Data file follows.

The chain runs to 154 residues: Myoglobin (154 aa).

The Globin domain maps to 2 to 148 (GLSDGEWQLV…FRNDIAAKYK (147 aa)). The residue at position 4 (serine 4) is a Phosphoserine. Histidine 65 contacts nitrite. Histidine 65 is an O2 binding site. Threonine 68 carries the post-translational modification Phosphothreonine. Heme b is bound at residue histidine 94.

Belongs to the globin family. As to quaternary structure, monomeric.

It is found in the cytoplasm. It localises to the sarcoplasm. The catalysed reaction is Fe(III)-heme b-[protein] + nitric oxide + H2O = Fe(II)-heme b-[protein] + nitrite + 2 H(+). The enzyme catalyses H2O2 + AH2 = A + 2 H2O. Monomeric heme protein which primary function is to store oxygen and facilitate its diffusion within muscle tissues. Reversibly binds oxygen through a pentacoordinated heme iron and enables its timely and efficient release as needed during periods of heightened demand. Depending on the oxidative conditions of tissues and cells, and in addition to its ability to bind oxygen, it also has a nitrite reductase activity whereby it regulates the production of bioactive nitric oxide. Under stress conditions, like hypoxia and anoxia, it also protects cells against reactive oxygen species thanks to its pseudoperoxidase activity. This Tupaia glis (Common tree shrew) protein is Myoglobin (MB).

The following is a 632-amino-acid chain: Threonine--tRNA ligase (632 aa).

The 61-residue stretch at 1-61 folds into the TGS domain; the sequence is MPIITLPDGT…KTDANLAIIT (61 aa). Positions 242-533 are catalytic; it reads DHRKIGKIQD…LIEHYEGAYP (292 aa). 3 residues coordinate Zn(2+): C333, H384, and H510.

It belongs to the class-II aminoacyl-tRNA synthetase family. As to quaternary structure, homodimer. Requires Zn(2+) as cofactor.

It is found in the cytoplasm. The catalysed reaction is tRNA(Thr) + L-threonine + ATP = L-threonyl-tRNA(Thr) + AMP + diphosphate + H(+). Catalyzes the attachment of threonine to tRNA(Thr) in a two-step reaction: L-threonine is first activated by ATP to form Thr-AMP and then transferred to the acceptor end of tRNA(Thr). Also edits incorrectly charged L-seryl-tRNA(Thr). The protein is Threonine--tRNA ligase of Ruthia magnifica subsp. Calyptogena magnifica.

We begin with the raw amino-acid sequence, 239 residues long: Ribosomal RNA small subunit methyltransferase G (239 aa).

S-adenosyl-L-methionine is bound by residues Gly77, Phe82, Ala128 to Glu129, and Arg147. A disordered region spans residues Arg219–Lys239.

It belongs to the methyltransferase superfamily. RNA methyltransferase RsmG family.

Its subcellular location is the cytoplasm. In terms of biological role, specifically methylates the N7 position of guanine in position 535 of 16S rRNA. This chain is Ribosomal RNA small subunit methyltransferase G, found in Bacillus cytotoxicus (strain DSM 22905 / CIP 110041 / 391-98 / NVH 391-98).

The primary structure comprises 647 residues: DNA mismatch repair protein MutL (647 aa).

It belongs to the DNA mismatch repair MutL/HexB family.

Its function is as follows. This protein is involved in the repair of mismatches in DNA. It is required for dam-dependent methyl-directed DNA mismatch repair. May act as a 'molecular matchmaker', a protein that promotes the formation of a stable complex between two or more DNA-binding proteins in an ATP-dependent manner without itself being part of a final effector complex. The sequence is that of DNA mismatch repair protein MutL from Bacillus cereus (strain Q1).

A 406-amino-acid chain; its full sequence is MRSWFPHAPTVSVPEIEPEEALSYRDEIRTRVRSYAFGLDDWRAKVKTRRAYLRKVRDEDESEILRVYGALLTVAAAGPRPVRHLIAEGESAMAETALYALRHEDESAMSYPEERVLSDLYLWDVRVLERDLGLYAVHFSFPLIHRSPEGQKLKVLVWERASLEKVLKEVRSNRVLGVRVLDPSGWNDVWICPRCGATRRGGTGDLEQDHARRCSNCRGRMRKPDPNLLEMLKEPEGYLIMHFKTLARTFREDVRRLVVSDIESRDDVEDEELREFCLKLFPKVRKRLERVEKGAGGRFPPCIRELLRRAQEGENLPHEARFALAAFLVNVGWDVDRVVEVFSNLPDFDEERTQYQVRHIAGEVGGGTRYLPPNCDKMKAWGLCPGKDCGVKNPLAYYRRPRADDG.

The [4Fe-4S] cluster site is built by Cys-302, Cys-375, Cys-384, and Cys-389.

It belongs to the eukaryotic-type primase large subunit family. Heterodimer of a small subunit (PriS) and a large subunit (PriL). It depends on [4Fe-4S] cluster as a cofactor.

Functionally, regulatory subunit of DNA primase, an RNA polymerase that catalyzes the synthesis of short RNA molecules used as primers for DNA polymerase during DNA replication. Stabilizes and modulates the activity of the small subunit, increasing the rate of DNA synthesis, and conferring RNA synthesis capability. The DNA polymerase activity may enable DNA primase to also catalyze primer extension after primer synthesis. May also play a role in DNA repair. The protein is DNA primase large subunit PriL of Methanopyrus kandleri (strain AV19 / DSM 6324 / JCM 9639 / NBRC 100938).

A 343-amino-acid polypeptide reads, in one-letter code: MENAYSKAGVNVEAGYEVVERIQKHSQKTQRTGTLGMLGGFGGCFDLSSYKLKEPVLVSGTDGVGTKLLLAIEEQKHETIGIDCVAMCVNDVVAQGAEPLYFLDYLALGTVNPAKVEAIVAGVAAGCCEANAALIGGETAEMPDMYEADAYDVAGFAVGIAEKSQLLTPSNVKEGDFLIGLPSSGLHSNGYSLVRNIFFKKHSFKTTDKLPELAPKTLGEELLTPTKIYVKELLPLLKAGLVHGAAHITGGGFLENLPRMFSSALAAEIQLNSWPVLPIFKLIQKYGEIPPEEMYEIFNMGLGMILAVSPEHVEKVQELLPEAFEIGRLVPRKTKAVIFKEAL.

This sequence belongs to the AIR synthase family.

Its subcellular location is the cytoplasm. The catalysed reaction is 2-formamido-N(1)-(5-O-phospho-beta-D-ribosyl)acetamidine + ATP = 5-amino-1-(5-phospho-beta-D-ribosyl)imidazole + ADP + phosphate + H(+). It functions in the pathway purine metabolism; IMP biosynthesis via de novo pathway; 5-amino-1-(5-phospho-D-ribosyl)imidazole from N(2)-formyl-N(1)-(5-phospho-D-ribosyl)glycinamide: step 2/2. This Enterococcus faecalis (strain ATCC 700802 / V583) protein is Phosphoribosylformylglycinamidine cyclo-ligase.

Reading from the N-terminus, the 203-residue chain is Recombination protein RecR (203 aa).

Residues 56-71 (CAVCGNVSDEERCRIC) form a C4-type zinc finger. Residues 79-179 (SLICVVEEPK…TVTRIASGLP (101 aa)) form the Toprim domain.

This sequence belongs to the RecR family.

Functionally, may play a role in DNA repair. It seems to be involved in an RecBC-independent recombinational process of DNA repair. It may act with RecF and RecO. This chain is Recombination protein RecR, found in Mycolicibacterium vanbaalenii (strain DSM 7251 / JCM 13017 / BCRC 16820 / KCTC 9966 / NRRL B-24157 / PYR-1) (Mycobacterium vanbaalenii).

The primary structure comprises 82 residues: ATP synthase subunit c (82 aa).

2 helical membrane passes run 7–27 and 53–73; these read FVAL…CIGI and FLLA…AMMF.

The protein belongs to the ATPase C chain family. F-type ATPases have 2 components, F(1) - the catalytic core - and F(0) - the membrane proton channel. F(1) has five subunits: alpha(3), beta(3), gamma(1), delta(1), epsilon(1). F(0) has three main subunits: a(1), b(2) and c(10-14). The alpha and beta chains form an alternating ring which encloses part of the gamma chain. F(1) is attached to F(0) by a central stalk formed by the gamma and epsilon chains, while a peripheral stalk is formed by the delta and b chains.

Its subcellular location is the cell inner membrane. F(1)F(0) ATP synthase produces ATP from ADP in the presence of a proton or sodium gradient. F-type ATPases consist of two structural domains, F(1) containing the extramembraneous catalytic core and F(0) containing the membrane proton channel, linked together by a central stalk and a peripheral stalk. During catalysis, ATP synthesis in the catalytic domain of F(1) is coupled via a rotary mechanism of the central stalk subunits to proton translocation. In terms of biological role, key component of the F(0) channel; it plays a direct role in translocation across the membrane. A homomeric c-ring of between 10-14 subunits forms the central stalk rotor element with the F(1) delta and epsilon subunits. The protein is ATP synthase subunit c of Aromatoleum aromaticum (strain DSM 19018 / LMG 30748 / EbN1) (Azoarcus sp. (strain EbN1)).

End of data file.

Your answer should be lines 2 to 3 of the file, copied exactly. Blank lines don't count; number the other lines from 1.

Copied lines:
The Globin domain maps to 2 to 148 (GLSDGEWQLV…FRNDIAAKYK (147 aa)). The residue at position 4 (serine 4) is a Phosphoserine. Histidine 65 contacts nitrite. Histidine 65 is an O2 binding site. Threonine 68 carries the post-translational modification Phosphothreonine. Heme b is bound at residue histidine 94.

Belongs to the globin family. As to quaternary structure, monomeric.